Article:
Cyclist Dies in Prospect Park Under Murky Circumstances

Caption: Delroy Durant in a family photo. Source: Facebook
Caption: Delroy Durant in a family photo. Source: Facebook

A cyclist died on Labor Day in a crash inside Prospect Park — with cops saying the rider merely lost control of his bike on a steep downhill, but a family friend disputing the official preliminary account.

What is known is that at around 7:45 p.m. on Sept. 7, a cyclist, who was identified by a family friend as Delroy Durant, was riding near the hill at Wellhouse Drive and West Drive inside the park when, according to police, he “lost control for unknown reasons” and “struck his head,” suffering severe trauma.

The rider was taken to Kings County Hospital in critical condition, but later died, according to a social media post by Shersharna Stewart, who disputed the police report.

“On Labor Day at around 8 p.m, my dear friend Delroy ‘Jerome’ Durant was killed in an accident in Prospect Park,” Stewart wrote in the public Facebook post, which she shared late on Sept. 11. “The family has been given conflicting information about the cause of his injuries from the FDNY & NYPD that this was a bicycle accident. None of the reports are consistent with the severity of his injuries. I believe he was hit by a vehicle & only emergency and city authorized vehicles are allowed in the park. Jerome is a loving husband, dedicated father, beloved son & brother, uncle, friend, and city worker. If you were in the park and have any helpful information please let us know. We need answers!! We want the truth.”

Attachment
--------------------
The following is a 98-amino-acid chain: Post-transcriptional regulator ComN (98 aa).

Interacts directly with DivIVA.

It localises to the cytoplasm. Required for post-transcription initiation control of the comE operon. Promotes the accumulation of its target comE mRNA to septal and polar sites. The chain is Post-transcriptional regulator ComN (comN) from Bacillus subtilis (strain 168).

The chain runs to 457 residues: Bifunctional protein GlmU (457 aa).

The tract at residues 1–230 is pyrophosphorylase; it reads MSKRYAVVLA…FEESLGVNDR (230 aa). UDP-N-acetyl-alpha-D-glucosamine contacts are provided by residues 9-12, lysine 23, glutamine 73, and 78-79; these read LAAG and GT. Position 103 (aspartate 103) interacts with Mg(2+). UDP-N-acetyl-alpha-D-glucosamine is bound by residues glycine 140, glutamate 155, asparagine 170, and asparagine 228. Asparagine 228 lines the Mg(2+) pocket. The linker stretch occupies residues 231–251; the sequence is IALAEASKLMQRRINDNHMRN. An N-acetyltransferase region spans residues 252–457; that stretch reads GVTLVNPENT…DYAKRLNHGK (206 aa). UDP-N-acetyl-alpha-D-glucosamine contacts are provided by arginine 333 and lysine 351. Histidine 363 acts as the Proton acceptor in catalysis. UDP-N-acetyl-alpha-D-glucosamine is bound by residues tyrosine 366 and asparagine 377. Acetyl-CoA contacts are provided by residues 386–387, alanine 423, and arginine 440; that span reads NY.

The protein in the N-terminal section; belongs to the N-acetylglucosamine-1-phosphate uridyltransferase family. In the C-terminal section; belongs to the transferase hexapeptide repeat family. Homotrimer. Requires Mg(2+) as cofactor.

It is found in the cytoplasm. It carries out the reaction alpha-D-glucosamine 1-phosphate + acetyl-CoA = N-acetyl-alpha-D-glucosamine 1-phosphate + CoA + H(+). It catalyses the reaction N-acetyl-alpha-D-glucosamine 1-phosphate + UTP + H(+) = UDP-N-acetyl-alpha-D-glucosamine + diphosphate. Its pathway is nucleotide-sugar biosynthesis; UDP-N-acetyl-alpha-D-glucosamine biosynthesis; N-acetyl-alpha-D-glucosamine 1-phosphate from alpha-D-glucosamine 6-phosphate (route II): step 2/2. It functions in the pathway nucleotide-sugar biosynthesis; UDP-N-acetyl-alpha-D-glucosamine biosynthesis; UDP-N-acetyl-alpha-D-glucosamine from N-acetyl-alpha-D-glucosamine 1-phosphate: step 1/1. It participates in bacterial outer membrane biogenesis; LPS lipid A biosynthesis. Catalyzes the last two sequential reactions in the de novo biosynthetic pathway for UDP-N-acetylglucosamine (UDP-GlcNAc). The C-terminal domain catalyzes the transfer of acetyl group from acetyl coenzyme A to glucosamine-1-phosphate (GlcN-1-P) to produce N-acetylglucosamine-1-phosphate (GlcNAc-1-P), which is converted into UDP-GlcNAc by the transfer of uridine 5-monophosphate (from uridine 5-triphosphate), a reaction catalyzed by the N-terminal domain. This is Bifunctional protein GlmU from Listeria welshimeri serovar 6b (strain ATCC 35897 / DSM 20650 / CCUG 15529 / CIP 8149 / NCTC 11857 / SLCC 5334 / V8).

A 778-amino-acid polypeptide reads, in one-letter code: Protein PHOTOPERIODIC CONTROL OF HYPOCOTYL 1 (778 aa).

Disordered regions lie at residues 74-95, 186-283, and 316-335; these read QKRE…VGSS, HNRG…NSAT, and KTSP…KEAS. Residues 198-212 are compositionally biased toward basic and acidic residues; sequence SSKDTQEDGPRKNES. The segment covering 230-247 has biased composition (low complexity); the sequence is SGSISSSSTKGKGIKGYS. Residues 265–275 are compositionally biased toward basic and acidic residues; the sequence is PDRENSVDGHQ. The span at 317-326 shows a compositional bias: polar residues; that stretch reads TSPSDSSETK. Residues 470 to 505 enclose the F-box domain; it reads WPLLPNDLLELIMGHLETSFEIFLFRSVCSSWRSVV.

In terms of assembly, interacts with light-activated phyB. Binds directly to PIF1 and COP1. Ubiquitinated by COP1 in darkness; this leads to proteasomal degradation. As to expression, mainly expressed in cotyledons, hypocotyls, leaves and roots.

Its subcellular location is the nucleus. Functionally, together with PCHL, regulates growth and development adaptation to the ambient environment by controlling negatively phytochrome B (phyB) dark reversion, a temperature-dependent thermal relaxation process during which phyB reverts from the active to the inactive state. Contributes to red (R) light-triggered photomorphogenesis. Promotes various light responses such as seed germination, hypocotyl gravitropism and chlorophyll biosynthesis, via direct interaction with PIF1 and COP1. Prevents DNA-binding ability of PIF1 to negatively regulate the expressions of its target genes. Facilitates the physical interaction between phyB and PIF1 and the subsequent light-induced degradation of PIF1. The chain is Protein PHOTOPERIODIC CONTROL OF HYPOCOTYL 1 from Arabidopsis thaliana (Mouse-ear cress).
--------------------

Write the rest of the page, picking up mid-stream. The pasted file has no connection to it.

In January 2018, Prospect Park officially became permanently car-free, with just emergency and city vehicles allowed. But since then, pedestrians and cyclists have consistently lamented cops’ abuse of public green-space inside the park.

Durant is at least the 17th cyclist killed so far this year, and the fifth in just the first two weeks of September. Streetsblog initially reported this week that 13 cyclists had been killed so far this year, but reconciled numbers from DOT indicate an even higher death toll. By July 23 last year — the deadliest since the start of Vision Zero when 29 cyclists were killed — 17 cyclists had died on the streets of New York City.

On Sept. 3, 50-year-old Salvador Chairez-Rodriguez was struck by the driver of an MTA bus in Queens; two days later, an e-bike rider died after he collided with a pedestrian in the Bronx; and on Sept. 7, 35-year-old Sarah Pitts was struck by the driver of a private charter bus in Williamsburg.

News of Durant’s death comes just hours after nearly 1,000 people, including cyclists and marchers, clad in white, participated in a Black Lives Matter ride in Pitts’s name. Pitts — a prosecutor in the Brooklyn District Attorney’s office, whose friends and colleagues say dedicated her life to seeking justice — was also heavily involved with Riders For Rights, a group of cyclists fighting to protect protesters’ first-amendment rights.

— with Gersh Kuntzman

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